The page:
Pearl’s woodland snack could be one of two different plants: both Mitchella repens and Gaultheria procumbens go by the name of partridge berry, can be found in woodland areas and produce edible red fruits. The former is an evergreen vine with dark, glossy leaves and white, trumpet-shaped flowers. Its berries ripen between July and October but, if not scavenged beforehand, will persist into spring. Though they seem rather bland to human tastebuds, they have been used by Native American women to make a medicinal labor-easing tea and serve as a juicy wayside nibble for ramblers.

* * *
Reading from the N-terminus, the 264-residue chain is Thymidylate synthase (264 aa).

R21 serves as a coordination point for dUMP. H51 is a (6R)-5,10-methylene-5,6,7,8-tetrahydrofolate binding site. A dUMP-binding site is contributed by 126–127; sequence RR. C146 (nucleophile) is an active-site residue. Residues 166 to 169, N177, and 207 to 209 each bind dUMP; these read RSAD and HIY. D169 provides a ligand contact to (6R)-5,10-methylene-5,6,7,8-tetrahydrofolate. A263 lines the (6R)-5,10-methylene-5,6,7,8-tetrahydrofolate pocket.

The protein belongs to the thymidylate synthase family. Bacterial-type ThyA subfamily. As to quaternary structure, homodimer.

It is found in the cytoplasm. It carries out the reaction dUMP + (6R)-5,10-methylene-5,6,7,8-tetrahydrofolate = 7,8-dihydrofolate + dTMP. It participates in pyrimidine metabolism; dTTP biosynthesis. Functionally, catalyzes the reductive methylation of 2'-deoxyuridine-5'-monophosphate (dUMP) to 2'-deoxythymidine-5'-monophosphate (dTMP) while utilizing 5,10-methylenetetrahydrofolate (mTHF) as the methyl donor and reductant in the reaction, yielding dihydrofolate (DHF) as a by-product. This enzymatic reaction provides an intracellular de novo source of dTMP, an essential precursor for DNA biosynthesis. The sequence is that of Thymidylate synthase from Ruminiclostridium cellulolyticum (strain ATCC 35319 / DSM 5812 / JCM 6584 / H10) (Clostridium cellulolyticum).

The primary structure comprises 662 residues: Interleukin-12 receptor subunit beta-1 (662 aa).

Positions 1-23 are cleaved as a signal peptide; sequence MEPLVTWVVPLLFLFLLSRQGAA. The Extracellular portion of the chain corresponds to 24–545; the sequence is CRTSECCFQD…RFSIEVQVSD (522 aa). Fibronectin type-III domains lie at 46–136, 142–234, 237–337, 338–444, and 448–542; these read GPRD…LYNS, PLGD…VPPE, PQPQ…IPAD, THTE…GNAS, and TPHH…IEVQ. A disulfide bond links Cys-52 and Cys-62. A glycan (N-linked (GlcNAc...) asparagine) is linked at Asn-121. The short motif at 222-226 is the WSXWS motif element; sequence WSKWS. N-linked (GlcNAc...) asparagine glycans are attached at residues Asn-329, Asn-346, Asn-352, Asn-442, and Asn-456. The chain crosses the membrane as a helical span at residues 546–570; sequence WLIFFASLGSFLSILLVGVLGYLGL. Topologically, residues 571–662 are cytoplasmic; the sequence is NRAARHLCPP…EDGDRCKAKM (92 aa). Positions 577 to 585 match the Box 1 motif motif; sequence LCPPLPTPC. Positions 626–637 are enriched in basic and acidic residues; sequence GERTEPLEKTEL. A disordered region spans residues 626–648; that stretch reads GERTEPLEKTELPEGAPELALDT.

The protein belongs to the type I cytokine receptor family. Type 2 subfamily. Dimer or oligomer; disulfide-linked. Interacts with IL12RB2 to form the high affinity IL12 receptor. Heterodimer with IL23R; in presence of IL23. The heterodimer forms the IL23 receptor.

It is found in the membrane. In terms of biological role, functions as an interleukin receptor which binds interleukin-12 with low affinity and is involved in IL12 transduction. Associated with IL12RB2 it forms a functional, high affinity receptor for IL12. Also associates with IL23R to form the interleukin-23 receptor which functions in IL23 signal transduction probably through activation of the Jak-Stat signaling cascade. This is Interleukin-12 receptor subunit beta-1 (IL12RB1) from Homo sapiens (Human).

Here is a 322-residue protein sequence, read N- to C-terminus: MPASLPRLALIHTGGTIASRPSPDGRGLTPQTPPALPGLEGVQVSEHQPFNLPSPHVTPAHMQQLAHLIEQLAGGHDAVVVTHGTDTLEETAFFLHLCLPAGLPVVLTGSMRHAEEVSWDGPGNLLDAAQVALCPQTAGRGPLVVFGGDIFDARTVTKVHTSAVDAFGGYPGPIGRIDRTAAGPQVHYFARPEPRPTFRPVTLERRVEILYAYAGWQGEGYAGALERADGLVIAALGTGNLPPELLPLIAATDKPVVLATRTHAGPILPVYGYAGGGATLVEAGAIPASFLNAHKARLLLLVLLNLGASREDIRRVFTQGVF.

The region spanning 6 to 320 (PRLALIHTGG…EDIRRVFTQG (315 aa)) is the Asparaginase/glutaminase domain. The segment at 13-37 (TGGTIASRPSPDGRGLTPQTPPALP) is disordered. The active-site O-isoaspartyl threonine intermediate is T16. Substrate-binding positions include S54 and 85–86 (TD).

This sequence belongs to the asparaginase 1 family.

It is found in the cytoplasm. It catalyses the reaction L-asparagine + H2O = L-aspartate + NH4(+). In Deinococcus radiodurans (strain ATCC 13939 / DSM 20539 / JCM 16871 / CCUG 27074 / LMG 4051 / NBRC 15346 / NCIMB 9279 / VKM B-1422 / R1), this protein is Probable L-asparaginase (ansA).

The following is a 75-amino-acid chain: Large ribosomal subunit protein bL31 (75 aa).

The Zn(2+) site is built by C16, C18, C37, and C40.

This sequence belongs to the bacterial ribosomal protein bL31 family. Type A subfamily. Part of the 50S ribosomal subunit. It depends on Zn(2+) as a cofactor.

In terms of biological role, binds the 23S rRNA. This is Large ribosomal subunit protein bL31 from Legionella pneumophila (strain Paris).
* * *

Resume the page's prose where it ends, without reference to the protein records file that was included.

Gaultheria procumbens, meanwhile, is a low-growing evergreen shrub which produces small bell-shaped flowers. Its bright red fruits ripen in autumn but continue to grow in size over the winter and are at their tastiest after a frost. They have a distinct minty tang and are made into syrup used to flavor chewing gum, ice-cream, tobacco and toothpaste. If you live in North America and have some of these plants growing near to you, why not experiment with their culinary properties? A range of imaginative recipes can be found here.